Stronger Markets Help Push Up Higher K Plan Balances

May 24, 2004 ( - A strengthening domestic economy and more sightings of the bulls on Wall Street have bumped up average 401(k) plan balances by 35%, but that doesn't necessarily mean people were saving more and investing more wisely.

New Hewitt Associates research found an average 2003 K plan balance of $64,600 – beating 1999 levels for the first time – but workers still aren’t stepping up their plan participation rates much.

Hewitt’s study of the saving and investment behavior of more than 2.5 million employees in 2003 found that K plan participation inched up slightly to 70% in 2003 from 68% in 2002 while 30% of eligibles weren’t in their K plan at all. Just under half of workers age 20 to 29 (45%) were in the K plan.

“What’s particularly troubling is the persistently low participation rate among younger workers even when there’s a stronger market,” said Lori Lucas, Hewitt director of participant research, in a news release. “This is the toughest group of employees to reach because retirement is such a distant event for them. But with rising retiree health care costs and declining support for traditional pension programs, they are a group that may ultimately need to rely more on their 401(k) savings than their older peers.”

K plan participants are also still not moving their assets around very much, according to Hewitt, with one in six participants doing any 2003 transfer activity. On average, employees who participate in their company’s 401(k) plan ended the year with 68% in equity investments, a 2% increase from 2002 but still down from the Hewitt 401(k) Index high of 74% in 2000.

“In many cases, employees don’t actively manage their 401(k) portfolios because they don’t know how to make good investment decisions,” said Lucas in the announcement. “They feel safer doing nothing and letting their asset allocations be dictated by market movements. But this translates into a subtle form of market timing. As the market peaks, they may have increased exposure to stock investments, and as the market bottoms, they may have less exposure. Employers need to make it clear that long-term investing does not mean simply forgetting about your 401(k) portfolio. That’s a common misperception by employees.”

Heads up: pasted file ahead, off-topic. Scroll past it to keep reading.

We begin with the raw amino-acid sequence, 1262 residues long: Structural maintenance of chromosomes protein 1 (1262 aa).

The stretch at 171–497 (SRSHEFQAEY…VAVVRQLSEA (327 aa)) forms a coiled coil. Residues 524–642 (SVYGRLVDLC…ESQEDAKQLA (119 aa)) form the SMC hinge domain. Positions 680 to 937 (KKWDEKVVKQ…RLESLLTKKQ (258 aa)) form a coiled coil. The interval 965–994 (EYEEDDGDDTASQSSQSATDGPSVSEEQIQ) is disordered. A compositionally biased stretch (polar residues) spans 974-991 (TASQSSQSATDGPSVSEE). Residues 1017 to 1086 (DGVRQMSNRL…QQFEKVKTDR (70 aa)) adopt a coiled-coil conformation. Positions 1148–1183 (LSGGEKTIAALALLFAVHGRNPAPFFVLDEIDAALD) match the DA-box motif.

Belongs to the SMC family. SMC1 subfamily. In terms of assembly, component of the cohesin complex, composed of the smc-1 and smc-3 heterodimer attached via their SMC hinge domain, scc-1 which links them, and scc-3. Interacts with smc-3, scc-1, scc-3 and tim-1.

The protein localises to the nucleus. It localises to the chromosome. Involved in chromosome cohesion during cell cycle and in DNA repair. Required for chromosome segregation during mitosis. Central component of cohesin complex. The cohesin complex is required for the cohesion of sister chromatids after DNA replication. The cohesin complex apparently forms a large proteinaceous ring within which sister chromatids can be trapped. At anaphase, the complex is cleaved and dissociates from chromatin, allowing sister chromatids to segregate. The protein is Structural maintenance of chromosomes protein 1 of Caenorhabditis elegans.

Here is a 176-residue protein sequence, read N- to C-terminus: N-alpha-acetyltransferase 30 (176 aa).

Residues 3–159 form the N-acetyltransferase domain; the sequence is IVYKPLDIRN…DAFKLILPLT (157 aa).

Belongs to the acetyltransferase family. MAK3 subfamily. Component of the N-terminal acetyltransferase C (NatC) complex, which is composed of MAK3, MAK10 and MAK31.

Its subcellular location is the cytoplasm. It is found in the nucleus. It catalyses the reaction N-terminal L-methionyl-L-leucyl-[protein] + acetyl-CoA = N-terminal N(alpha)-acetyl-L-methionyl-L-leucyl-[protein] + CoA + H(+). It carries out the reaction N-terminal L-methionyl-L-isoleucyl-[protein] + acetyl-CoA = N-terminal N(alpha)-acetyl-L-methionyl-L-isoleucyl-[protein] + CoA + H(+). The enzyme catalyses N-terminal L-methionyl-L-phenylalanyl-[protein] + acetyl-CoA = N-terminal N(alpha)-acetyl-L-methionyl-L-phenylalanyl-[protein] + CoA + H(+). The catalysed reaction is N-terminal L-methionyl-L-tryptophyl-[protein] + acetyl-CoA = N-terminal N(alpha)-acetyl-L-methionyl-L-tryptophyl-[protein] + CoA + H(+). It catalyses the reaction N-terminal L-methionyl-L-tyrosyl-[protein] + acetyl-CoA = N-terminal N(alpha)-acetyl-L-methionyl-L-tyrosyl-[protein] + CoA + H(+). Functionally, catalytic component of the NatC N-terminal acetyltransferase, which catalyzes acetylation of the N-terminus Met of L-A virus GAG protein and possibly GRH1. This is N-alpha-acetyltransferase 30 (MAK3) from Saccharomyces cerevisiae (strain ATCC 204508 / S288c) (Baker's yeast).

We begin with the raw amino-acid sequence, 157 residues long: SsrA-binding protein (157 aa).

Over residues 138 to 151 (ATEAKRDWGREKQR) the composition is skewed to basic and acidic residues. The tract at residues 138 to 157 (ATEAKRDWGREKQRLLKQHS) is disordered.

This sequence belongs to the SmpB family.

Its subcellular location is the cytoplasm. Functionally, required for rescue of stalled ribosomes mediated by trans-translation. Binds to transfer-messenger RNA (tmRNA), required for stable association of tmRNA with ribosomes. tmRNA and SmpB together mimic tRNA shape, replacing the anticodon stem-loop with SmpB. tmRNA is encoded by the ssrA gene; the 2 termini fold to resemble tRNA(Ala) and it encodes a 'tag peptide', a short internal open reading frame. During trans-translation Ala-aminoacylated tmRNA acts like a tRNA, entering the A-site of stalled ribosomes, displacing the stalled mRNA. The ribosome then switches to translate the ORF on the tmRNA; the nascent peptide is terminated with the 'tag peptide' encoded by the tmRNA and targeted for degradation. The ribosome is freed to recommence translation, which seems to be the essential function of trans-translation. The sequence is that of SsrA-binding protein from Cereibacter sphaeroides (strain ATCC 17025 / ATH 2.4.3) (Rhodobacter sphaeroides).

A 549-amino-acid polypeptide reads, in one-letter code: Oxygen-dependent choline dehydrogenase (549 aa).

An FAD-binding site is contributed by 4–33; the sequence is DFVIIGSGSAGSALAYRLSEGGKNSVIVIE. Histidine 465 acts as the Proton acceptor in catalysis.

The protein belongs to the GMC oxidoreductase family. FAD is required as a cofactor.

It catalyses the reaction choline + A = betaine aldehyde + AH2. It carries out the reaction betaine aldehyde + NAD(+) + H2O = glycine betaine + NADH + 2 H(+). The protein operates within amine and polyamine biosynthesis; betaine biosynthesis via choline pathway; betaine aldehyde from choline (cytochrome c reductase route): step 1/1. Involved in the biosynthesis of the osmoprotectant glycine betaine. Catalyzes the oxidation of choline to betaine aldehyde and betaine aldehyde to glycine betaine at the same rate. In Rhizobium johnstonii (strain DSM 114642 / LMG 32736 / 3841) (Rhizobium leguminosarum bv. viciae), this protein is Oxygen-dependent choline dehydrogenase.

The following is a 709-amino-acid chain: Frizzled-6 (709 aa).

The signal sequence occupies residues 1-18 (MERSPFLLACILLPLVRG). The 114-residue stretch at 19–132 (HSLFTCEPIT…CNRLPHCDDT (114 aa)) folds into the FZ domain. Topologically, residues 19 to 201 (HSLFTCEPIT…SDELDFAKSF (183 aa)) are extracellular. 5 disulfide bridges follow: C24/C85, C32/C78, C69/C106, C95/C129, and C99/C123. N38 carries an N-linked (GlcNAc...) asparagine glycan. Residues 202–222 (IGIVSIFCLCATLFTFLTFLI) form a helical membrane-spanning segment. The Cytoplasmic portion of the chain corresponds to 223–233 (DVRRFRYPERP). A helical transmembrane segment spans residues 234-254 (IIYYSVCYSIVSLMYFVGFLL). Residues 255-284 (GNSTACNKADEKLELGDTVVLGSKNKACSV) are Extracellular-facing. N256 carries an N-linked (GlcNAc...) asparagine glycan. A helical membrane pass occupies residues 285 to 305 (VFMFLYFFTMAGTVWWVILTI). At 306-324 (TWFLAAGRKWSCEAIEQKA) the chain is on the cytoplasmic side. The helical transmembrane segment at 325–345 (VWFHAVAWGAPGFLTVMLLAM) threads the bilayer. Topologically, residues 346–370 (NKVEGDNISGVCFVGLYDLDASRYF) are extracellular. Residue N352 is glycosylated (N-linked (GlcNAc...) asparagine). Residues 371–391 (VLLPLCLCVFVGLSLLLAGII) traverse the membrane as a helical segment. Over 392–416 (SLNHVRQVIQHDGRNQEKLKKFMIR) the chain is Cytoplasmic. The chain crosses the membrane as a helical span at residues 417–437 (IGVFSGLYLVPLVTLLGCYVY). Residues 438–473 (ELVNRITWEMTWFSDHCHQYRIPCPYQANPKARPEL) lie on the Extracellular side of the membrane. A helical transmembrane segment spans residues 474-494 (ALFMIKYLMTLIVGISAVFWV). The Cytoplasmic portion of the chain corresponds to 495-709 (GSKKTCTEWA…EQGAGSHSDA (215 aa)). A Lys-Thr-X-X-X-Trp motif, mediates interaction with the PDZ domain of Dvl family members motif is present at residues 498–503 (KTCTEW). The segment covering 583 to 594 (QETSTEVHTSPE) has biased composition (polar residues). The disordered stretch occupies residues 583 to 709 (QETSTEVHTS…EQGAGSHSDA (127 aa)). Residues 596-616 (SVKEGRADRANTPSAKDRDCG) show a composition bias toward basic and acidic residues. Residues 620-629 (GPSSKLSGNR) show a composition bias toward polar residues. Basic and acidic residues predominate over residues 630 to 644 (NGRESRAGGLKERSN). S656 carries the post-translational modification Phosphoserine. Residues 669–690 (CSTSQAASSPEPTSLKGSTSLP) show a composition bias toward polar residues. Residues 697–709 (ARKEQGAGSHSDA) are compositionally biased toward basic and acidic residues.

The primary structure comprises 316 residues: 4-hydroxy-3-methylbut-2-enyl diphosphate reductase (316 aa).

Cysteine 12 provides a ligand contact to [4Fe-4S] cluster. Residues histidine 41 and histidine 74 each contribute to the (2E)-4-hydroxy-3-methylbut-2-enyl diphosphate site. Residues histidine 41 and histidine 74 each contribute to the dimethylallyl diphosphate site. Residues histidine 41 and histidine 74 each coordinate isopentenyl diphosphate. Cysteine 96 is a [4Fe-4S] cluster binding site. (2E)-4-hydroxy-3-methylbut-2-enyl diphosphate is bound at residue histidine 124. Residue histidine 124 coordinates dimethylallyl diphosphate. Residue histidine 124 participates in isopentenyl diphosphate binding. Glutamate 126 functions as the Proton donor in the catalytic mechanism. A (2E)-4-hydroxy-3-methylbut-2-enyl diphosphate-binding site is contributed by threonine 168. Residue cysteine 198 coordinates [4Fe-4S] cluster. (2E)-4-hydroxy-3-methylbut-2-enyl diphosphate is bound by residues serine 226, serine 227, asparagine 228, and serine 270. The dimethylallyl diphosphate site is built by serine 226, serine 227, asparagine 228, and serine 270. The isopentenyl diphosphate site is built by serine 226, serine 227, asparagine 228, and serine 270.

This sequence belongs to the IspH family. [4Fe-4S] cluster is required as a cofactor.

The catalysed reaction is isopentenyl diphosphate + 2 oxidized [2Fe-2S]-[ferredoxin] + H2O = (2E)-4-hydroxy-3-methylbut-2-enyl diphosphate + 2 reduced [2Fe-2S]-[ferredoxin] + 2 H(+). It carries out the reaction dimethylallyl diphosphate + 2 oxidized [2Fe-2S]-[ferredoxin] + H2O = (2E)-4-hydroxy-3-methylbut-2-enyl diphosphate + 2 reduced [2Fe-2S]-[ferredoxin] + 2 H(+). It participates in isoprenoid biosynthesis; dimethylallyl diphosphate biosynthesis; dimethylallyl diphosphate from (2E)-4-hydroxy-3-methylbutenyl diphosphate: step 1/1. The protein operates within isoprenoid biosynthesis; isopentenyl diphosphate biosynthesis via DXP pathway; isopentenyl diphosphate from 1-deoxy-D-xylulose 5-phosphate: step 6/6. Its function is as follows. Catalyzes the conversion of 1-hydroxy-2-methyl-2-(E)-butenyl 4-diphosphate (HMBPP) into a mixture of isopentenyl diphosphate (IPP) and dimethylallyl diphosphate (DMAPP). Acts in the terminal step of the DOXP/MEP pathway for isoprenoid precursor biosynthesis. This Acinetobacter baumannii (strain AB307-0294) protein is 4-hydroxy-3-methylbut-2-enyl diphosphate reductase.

Further, Hewitt’s research shows evidence that diversification is still not a top priority for many K plan participants. More than a third of employees’ portfolios were concentrated in just one or two asset classes, and 14% of employees had only one asset class represented – typically company stock or GIC/stable value. Employees who are younger and lower-tenured were most likely to have their balances in fixed-income investments.

Notably, employees’ commitment to company stock remains significant. On average, employees holding company stock had 41% of their balances in that investment, essentially unchanged from 2002. More than one-quarter (27%) of employees held 50% or more of their 401(k) plan balances in company stock, which may be attributable to years of accumulation of company match and profit sharing.

Copies of the complete report, How Well Are Employees Saving and Investing in 401(k) Plans, 2003 Hewitt Universe Benchmarks, are available for $350 by contacting the Hewitt Information Desk at (847) 295-5000 or at .